• Learn how to read the sun–in case your compass breaks or you just really have no idea where you are.
  • STOP: If you’ve arrived a juncture of your day where you realize OH SHIT, I’m lost; someone’s in danger, or I need to give up for the day: Consider the phrase: STOP. 
    • S – Stop- Literally stop. Take a breath. Stand down. 
    • T – Think – take in everything around you and think about your circumstances. 
      1. What time of day is it? 
      2. Where were you when you started? 
      3. When is it going to get dark? 
      4. Do you know which way North is?
    • O – Observe – Like Think, really take in your surroundings so you understand your stakes and what is possible in this moment.
    • P – Plan – Make a plan – and prioritize —rely on your 10 essentials and remember these 4 rules of 3 to prioritize: 
      1. 3 Minutes – You can survive for 3 minutes without oxygen
      2. 3 Hours – You can survive 3 hours without protection from the elements.
      3. 3 Days – You can survive 3 days without water.
      4. 3 Weeks – You can survive 3 weeks without food.

  • Understanding how we maintain and lose heat 
    • There are a variety of ways that we lose and maintain heat:
      • Through Conduction
      • Through Convection
      • Through Radiation
      • Through Evaporation
      • Through Respiration
  • Frost-bite
    • Frost-bite will affect your most exposed extremities: Nose; fingers; toes; lips/
    • Frost-bite is often talked about in degrees or thickness:
      • First Degree through Third Degrees OR
      • Partial vs Full Thickness
    • SIGNS:
      • DO NOT tolerate Numbness. Numbness is the first sign.
        • If there’s numbness–warm things up (avoid using breath and rubbing aggressively)
        • Stick hands in warm spots
        • Work on REHEATING
        • Gentle Conduction
        • Take off anything constricting (think Wedding Ring)
        • DO NOT pop any blisters.
        • WRAP up affected areas–warm it up– and protect
        • Look for stiffness/discoloration
  • Hypothermia- Hypothermia starts with something a simple as shivering.
    • TO DO
      • Keep moving
      • Mittens vs Gloves
      • Eat something
      • Drink hot drinks
    • PROGRESSION – Hypothermia progresses QUICKLY
      • Body Temp of 95 to 90 degrees F
        • You might have the “umbles” –someone will begin mumbling/fumbling/stumbling. Appear delirious
        • Go inside asap; turn back; shelter; get warm.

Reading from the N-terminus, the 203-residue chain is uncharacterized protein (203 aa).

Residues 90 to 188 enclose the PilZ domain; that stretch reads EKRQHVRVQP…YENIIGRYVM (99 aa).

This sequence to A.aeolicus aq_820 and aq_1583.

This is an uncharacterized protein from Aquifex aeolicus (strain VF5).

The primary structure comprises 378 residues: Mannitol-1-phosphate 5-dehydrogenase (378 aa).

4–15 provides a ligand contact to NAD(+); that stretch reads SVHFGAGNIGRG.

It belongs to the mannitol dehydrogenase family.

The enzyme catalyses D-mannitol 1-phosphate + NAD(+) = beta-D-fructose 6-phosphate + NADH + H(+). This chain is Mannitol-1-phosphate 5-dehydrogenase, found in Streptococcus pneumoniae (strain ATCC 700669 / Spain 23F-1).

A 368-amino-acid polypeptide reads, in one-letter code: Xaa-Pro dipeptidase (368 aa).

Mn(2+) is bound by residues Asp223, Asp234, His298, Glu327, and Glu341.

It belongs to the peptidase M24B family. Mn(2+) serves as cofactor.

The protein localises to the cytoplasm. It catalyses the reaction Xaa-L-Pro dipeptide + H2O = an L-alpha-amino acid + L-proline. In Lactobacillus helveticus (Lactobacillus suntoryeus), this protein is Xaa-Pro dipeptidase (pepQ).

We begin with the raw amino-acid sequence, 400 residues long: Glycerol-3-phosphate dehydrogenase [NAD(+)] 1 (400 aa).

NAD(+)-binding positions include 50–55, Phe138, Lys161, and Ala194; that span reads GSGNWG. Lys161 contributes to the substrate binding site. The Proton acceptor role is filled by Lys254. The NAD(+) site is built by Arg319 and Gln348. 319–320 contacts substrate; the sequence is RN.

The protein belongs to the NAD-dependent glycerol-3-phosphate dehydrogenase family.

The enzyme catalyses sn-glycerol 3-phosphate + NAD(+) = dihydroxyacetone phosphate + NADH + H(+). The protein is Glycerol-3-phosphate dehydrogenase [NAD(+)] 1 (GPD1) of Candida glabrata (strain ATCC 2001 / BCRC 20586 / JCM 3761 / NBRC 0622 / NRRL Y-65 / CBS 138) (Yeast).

• Body Temp of 90 to 85 degrees F
        • This is considered severe
        • Might appear belligerent and more delirious.
        • Get hot liquids asap, wrap in blanket, multiple blankets, pass your body warmth onto the person.
      • Body Temp of 85 to 80 degrees F
        • Incredibly dangerous — preceding death
        • ***PEOPLE ARE NOT DEAD UNTIL THEY ARE WARM AND DEAD–if you find someone and they are still cold, they may still be alive as cold can preserve humans—still try to save them.

  • Setting up camp/Shelter
    • Set up camp x # of feet from water.
    • Set up camp away from your food/any waste/or trash. All of these will bring animals.
    • Look for a flat area — If you’re on the bottom of a hill and it rains….I wouldn’t want to be in that tent.
    • Look out for old, dead trees. These are more likely to fall in various weather conditions and if an old tree is swaying above your tent, it’s a danger to you and whoever is in your tent.
    • Build a shelter if you don’t have a tent

  • Additional ways to prepare and learn for future incidents:

Of course, there’s the lesson of: Enjoy yourself and have fun, but the best way to truly enjoy yourself is to be prepared–don’t go out without a plan–and get ready to improvise when a plan goes to shit: Kind of like 2020.

With that said–I’ve got a lot of hope for 2021–so let’s do this–let’s get to this next year and do our best to not just survive this next loop around the sun–but truly thrive.


About libs012

Stand up comedian, writer, filmmaker, and associate producer.

One response »

  1. Nice work.